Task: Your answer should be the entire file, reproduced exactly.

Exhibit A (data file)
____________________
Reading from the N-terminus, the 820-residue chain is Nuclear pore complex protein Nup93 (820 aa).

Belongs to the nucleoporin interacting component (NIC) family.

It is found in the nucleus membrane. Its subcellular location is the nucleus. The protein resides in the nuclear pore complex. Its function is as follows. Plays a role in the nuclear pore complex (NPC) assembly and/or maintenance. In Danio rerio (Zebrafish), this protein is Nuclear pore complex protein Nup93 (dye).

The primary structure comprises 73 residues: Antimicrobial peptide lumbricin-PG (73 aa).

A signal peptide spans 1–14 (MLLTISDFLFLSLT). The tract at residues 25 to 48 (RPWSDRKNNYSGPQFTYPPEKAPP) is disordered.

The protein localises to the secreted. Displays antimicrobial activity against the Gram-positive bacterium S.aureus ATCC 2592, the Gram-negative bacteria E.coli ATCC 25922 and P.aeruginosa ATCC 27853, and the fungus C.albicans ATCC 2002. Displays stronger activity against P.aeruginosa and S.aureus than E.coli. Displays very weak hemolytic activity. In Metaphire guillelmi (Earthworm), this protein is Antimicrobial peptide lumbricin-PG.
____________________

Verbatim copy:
Reading from the N-terminus, the 820-residue chain is Nuclear pore complex protein Nup93 (820 aa).

Belongs to the nucleoporin interacting component (NIC) family.

It is found in the nucleus membrane. Its subcellular location is the nucleus. The protein resides in the nuclear pore complex. Its function is as follows. Plays a role in the nuclear pore complex (NPC) assembly and/or maintenance. In Danio rerio (Zebrafish), this protein is Nuclear pore complex protein Nup93 (dye).

The primary structure comprises 73 residues: Antimicrobial peptide lumbricin-PG (73 aa).

A signal peptide spans 1–14 (MLLTISDFLFLSLT). The tract at residues 25 to 48 (RPWSDRKNNYSGPQFTYPPEKAPP) is disordered.

The protein localises to the secreted. Displays antimicrobial activity against the Gram-positive bacterium S.aureus ATCC 2592, the Gram-negative bacteria E.coli ATCC 25922 and P.aeruginosa ATCC 27853, and the fungus C.albicans ATCC 2002. Displays stronger activity against P.aeruginosa and S.aureus than E.coli. Displays very weak hemolytic activity. In Metaphire guillelmi (Earthworm), this protein is Antimicrobial peptide lumbricin-PG.